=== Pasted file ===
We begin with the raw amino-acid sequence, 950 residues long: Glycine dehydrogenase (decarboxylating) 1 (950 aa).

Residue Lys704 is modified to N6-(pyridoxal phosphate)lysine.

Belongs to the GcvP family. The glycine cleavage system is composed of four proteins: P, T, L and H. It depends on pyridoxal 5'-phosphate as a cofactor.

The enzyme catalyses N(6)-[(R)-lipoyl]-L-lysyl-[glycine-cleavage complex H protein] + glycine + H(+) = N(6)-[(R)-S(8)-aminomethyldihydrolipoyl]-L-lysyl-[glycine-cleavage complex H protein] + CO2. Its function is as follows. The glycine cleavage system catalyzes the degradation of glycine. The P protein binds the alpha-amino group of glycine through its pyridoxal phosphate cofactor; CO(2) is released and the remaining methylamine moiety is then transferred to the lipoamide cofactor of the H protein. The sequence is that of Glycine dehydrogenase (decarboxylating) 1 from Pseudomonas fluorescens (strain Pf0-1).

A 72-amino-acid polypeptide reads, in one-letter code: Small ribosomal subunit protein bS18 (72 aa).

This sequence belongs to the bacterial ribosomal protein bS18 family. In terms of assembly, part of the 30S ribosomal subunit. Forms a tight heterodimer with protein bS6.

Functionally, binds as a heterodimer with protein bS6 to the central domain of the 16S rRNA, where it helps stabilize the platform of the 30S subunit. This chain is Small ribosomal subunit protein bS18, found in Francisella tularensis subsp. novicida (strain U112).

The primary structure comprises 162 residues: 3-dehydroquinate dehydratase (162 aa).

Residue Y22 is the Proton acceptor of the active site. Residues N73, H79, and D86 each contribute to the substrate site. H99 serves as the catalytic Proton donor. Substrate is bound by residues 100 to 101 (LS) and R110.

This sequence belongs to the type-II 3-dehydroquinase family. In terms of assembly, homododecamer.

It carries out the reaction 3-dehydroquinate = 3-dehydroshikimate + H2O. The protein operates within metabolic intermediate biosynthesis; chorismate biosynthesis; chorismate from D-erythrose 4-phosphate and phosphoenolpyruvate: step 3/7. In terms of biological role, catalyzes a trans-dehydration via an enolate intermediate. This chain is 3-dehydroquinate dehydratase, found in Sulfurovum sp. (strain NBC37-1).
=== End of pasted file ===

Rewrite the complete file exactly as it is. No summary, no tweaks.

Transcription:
We begin with the raw amino-acid sequence, 950 residues long: Glycine dehydrogenase (decarboxylating) 1 (950 aa).

Residue Lys704 is modified to N6-(pyridoxal phosphate)lysine.

Belongs to the GcvP family. The glycine cleavage system is composed of four proteins: P, T, L and H. It depends on pyridoxal 5'-phosphate as a cofactor.

The enzyme catalyses N(6)-[(R)-lipoyl]-L-lysyl-[glycine-cleavage complex H protein] + glycine + H(+) = N(6)-[(R)-S(8)-aminomethyldihydrolipoyl]-L-lysyl-[glycine-cleavage complex H protein] + CO2. Its function is as follows. The glycine cleavage system catalyzes the degradation of glycine. The P protein binds the alpha-amino group of glycine through its pyridoxal phosphate cofactor; CO(2) is released and the remaining methylamine moiety is then transferred to the lipoamide cofactor of the H protein. The sequence is that of Glycine dehydrogenase (decarboxylating) 1 from Pseudomonas fluorescens (strain Pf0-1).

A 72-amino-acid polypeptide reads, in one-letter code: Small ribosomal subunit protein bS18 (72 aa).

This sequence belongs to the bacterial ribosomal protein bS18 family. In terms of assembly, part of the 30S ribosomal subunit. Forms a tight heterodimer with protein bS6.

Functionally, binds as a heterodimer with protein bS6 to the central domain of the 16S rRNA, where it helps stabilize the platform of the 30S subunit. This chain is Small ribosomal subunit protein bS18, found in Francisella tularensis subsp. novicida (strain U112).

The primary structure comprises 162 residues: 3-dehydroquinate dehydratase (162 aa).

Residue Y22 is the Proton acceptor of the active site. Residues N73, H79, and D86 each contribute to the substrate site. H99 serves as the catalytic Proton donor. Substrate is bound by residues 100 to 101 (LS) and R110.

This sequence belongs to the type-II 3-dehydroquinase family. In terms of assembly, homododecamer.

It carries out the reaction 3-dehydroquinate = 3-dehydroshikimate + H2O. The protein operates within metabolic intermediate biosynthesis; chorismate biosynthesis; chorismate from D-erythrose 4-phosphate and phosphoenolpyruvate: step 3/7. In terms of biological role, catalyzes a trans-dehydration via an enolate intermediate. This chain is 3-dehydroquinate dehydratase, found in Sulfurovum sp. (strain NBC37-1).